Friday, December 17, 2010

Living on Less.

I went to give an estimate for chimney repairs recently. The customers said that they could not afford the repair because they were broke. A familiar story.

They did not use their chimney/fireplace, but it did need repair. They said that they would think about it and I left.

After I left their house I got to thinking about what I had seen there and decided to do a Blog on 'Living on Less.' Julia and I had been forced to do this when she had been very severely injured in an accident 35 years ago. We were both working at the time so were living quite well. In fact Julia was doing so well in her business that I was thinking of quitting mine and helping in hers.

After her accident we were forced to live a frugal life.

The first thing that I noticed in my customers home was that the heat was set at 75 degrees. It was uncomfortably warm for me because I was used to 68 degrees. They were dressed very lightly in thin t-shirts and shorts. In the driveway was a large SUV.

It occurred to me that many Americans have no idea when it comes to saving money or to frugal living - because they have never had to.

I read the Blog of a lady who espouses Frugal Living. She does a post every day. In case anyone would want to check it out you can take a look at it at

I also have a "Book" that I wrote called "Half". It tells how we lived on half of what our friends lived on. After the accident, that is what we had to do, without Julia's income, and with only me working and having to take care of Julia and our 4 year old daughter, who was also badly hurt in the accident, our income was more than halved. I can e-mail the 'book' to you, if you are interested.

No one has asked me, but in these hard economic times maybe some would be interested in how to save money - from someone who is an old hand at it! Our parents lived through the Second World War in England, where you were forced to live on practically nothing. A lot rubbed off on us and here are some ideas if you really do need to live on less in these hard times.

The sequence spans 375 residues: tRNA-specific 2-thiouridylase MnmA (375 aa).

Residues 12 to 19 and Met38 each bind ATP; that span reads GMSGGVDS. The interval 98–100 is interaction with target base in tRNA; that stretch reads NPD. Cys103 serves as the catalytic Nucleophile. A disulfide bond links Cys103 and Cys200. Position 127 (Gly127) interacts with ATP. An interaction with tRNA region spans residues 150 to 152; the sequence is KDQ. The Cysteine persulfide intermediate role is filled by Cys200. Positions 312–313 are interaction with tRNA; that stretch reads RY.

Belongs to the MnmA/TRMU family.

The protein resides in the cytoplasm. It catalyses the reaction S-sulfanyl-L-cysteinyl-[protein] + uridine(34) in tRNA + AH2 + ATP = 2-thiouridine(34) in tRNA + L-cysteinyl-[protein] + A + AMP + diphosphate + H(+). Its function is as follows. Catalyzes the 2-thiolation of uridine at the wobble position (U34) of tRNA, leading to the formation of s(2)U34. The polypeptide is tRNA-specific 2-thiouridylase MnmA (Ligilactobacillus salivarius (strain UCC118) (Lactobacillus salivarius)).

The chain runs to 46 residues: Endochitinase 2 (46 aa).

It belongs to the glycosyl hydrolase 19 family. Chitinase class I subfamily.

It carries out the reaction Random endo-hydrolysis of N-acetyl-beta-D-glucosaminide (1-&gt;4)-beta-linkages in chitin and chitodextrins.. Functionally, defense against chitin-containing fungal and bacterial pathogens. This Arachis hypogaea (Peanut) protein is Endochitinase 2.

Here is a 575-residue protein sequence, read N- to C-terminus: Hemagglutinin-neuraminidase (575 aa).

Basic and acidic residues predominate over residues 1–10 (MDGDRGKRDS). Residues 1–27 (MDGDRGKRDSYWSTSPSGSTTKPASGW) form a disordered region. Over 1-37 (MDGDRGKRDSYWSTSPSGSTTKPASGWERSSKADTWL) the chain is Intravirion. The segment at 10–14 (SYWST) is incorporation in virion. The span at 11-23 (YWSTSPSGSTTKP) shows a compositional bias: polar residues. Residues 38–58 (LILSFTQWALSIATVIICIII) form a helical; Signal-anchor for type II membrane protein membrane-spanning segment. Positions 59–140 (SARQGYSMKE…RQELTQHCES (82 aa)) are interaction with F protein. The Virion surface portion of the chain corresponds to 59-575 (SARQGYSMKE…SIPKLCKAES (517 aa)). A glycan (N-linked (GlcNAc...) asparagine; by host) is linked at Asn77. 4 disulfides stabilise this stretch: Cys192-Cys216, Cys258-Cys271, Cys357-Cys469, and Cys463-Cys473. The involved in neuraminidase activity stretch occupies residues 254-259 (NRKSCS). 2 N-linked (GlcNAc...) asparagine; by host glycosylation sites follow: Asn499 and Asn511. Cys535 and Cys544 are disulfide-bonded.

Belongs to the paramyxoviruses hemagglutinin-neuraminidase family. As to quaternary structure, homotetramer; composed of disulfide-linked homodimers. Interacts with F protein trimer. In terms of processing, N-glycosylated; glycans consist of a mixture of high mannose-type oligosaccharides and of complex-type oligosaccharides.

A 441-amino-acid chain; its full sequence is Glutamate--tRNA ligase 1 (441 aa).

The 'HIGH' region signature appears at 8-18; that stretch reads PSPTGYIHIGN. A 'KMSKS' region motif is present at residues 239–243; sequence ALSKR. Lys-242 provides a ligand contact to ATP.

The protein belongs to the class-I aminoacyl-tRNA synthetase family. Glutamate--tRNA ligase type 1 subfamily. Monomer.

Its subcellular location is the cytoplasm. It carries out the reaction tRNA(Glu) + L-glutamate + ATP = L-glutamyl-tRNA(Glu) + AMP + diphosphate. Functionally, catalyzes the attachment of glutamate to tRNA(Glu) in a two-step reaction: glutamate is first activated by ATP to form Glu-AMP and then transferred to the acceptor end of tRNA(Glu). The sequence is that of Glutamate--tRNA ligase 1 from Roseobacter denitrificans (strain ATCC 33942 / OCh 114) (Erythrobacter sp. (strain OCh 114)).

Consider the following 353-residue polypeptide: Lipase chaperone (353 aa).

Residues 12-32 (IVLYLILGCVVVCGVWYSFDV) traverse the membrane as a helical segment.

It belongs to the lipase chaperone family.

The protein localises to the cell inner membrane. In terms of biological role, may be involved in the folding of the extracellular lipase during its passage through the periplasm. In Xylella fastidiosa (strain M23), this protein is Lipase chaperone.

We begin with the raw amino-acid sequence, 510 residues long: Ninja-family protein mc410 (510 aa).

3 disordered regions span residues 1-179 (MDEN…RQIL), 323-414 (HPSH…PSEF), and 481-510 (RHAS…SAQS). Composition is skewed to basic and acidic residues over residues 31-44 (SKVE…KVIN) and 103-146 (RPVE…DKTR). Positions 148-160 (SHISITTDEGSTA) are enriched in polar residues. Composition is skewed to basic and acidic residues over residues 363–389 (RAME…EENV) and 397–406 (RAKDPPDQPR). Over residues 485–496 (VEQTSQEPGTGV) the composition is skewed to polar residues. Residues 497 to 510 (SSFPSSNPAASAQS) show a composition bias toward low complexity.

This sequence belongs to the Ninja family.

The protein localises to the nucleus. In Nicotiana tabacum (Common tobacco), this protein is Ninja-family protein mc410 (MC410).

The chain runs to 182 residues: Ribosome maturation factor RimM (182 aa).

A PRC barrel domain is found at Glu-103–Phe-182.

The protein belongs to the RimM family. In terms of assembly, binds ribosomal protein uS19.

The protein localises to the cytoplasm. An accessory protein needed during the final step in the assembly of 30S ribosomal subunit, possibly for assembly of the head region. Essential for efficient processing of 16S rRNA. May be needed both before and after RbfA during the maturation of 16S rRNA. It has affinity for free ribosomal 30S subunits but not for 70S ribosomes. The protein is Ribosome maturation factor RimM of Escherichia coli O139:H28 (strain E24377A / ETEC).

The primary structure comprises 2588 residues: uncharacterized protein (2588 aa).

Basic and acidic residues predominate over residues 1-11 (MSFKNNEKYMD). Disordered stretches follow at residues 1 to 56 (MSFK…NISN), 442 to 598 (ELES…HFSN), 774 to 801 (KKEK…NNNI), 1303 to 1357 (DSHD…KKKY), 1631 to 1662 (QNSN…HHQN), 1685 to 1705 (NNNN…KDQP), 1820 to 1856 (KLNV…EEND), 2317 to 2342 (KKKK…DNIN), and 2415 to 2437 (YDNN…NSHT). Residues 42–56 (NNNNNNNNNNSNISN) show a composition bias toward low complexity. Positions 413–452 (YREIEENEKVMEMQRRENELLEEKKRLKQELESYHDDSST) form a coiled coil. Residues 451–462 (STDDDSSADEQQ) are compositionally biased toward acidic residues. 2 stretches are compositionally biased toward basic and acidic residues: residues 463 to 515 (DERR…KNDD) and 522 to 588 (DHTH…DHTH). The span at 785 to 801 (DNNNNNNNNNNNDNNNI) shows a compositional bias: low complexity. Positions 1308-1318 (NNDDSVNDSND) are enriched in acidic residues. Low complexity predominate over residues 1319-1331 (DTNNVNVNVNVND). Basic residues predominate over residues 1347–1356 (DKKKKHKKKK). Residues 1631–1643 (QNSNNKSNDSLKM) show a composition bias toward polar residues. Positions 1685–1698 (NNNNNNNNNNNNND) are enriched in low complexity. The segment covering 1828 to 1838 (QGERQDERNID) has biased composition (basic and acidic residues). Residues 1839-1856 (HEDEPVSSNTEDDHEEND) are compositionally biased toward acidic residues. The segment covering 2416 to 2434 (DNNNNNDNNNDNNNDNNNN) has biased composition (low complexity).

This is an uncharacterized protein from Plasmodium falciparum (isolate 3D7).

I should emphasize here that it does involve some sacrifice, you can't spend half of what you are used to spending and live exactly the same as you do now. However I think the sacrifices are minor compared to the savings. You can adjust to suit your circumstances, some may want/need to save only 10% or 20%, others may want or need to save more than 50%, both can be achieved, depending on your habits. I have seen the way some people live and we could live happily on a quarter or even a tenth of what they live on!

Starting with the couple with the chimney that needed work who 'were broke'. Their thermostat was set at 75 degrees. I am sure that was comfortable to them and what they and their two children were used to. They probably had no thought of turning it down, after all 'why should we, that is what we have always had it set at, and what we want it set at.' might have been their reply had I suggested it.

Well I am going to assume that you are different, if you have read this far maybe you are serious about cutting your expenses, unlike our chimney repair friends.

So here goes: - for every degree that you turn your thermostat down you cut your heating bill by 7% . Bet you didn't know that? So if they turn it down from 75 to 68 - still comfortable in my opinion- they will save 7 X 7 = 49% (7 degrees times 7%) In other words, they could cut their heating bill by almost half! We save even more than that, because we also turn it down a couple more degrees at night, and if we are going to be out most of the day. And no, it does NOT cost more to turn the temperature down and then turn it up again. That is a fact. Lets think about that, common sense (Which incidentally is not very common!) will tell you that if you set the thermostat at 60 degrees it will use less power than it will at 70 degrees. At 70 the whole house is warmer and the warmer any object is, the faster it will lose heat. To go to extremes if the outside temp is 30 and your house is 40 it will lose a lot less heat than if it were 90. At 90 the heat would be pouring out everywhere, at 40 it would barely change. In fact your body heat, plus the heat from cooking, lights and the TV might keep it at 40 indefinitely. I don't recommend it, but if needs must, you'd cut your heating bill to just about zero! As I said I don't recommend it.